Healthcare and the edge

Issue 8 2022 Healthcare (Industry)

Technology plays an all-important role in how today’s healthcare providers handle resources and manage medical centres. Foremost is the handling of patient safety and comfort, staff shortages, access to real-time data, physical and cybersecurity, and services availability.


George Senzere

With the proliferation of IoT devices in healthcare, more data is generated, which drives the need to distribute it efficiently and keep it closer to the user. Fortunately, technology solutions such as edge computing are helping healthcare providers address these challenges while providing new opportunities for better patient care.

Research firm IDC echoes the above: “Edge allows healthcare organisations to roll out new features and to be more responsive”.

Digitising healthcare

Another driving force behind edge computing and its context within the healthcare realm, is digitisation. Looking at a real-world example; patient information must be kept safe, particularly as time goes by and they are treated at various facilities.

Data must be shared securely and confidentially between healthcare practitioners, which in turn allows for collaboration, fast-tracking diagnosis of conditions that can enhance or even save lives.

At some healthcare facilities, theatres are connected and monitored 24/7, onsite or remotely, all thanks to edge computing. For example, in MRI rooms or theatres, power cannot be interrupted and they are protected by UPSs and isolation transformers.

These devices are monitored via displays (in these rooms) and on remote mobile devices, providing critical information to medical personnel that contribute to patient safety.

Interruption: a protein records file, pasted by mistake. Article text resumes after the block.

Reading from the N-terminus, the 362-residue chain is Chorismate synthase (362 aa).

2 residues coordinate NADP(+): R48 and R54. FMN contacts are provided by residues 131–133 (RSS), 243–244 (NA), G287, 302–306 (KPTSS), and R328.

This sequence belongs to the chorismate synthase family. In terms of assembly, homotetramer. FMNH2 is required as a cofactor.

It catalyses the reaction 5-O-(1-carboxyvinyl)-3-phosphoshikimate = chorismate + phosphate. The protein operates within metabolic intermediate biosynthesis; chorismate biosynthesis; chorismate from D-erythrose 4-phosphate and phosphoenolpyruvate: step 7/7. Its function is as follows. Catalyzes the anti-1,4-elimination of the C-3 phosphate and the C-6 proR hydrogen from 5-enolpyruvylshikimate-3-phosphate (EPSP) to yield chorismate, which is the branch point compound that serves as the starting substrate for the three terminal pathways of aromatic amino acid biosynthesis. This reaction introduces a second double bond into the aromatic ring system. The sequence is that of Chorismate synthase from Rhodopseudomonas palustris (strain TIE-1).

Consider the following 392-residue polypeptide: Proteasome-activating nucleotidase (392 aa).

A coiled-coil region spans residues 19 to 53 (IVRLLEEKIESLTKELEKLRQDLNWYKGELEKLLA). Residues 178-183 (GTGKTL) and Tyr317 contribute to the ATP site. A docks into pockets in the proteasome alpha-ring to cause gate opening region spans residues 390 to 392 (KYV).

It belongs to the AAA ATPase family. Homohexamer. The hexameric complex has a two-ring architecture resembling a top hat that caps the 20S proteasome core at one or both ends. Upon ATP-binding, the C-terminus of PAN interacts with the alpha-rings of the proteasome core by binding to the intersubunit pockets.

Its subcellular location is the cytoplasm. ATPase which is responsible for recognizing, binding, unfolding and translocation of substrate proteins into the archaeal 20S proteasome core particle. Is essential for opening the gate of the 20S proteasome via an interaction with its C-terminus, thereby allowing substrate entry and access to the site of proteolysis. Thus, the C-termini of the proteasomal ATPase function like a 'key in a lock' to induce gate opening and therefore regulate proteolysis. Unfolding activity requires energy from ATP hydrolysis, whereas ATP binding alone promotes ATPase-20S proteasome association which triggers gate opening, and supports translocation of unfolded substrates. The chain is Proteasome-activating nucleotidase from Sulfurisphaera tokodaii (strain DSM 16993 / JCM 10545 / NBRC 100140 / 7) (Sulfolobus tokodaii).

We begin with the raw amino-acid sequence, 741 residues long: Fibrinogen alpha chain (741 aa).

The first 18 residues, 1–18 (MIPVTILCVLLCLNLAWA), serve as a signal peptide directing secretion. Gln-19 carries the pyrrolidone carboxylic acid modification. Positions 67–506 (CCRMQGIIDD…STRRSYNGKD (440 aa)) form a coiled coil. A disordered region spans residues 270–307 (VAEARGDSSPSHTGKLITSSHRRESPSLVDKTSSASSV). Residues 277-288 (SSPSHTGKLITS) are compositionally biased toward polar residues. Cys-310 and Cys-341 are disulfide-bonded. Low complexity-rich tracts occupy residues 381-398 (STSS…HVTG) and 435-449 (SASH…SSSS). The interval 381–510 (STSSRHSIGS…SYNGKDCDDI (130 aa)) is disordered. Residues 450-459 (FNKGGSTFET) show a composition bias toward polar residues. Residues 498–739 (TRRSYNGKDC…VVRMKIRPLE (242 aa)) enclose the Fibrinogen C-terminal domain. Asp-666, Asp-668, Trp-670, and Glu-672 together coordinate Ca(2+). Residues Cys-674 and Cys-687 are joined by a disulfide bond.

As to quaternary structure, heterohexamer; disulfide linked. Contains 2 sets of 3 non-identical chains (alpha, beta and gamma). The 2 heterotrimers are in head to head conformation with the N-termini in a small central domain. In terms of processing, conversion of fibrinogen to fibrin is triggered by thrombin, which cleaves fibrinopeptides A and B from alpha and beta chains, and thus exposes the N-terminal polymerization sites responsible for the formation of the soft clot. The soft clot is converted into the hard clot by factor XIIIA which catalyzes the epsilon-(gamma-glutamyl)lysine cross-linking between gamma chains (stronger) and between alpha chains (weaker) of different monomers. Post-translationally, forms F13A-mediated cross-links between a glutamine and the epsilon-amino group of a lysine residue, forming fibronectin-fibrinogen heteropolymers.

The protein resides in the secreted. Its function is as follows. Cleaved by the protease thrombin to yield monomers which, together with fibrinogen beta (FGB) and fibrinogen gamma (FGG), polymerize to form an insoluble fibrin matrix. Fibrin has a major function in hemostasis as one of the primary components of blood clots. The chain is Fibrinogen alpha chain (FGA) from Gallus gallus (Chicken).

Medical procedures have advanced to a stage where they are bringing our Sci-Fi dreams to life. Today, surgeons are performing with the help of robots. Also, procedures are being performed in hard-to-reach areas with the help of remote experts.

Machines and humans are working together to find solutions to people’s healthcare challenges. Artificial intelligence (AI) is being employed to deliver solutions in months, rather than years. All these solutions require robust networks, and edge computing forms a fundamental part of this equation.

Patient care, optimised

Patients’ rooms are also benefiting from technology innovation, contributing to their overall stay that includes improved comfort and elevated care. Digital footwalls are some of the newest ways facilities put patient needs first. These can be used to explore medical records with clinical staff, and control their room lighting and temperature. On the other side of the room, in the halls, the digital footwalls keep staff abreast of current care information.

Also, with low voltage (LV) infrastructure becoming fully connected and integrated into the monitored infrastructure, the patient rooms become even more connected. All IT and other LV equipment systems such as HVAC in the patient rooms can be connected and the information traced.

Cybersecurity

Connectivity exposes more attack surfaces to cybercriminals. Every single connected endpoint becomes a potential breach point. Healthcare facilities must take cybersecurity very seriously; every product must have good, embedded security. Products and systems, for example, must be safeguarded with regular security updates.

People form a vital part of security systems and like any other industry, healthcare must consistently monitor and mitigate cyber threats. These require constant and regular awareness sessions and education in an effort to thwart any social engineering attempts to penetrate the hospital systems.

If anything, digitisation in the healthcare sector will accelerate, all in effort to improve patient satisfaction and enhance clinical workflows. Healthcare facilities will have to implement solutions that deal with cybersecurity, while also managing healthcare facilities. These solutions will undoubtedly benefit from computing at the edge.


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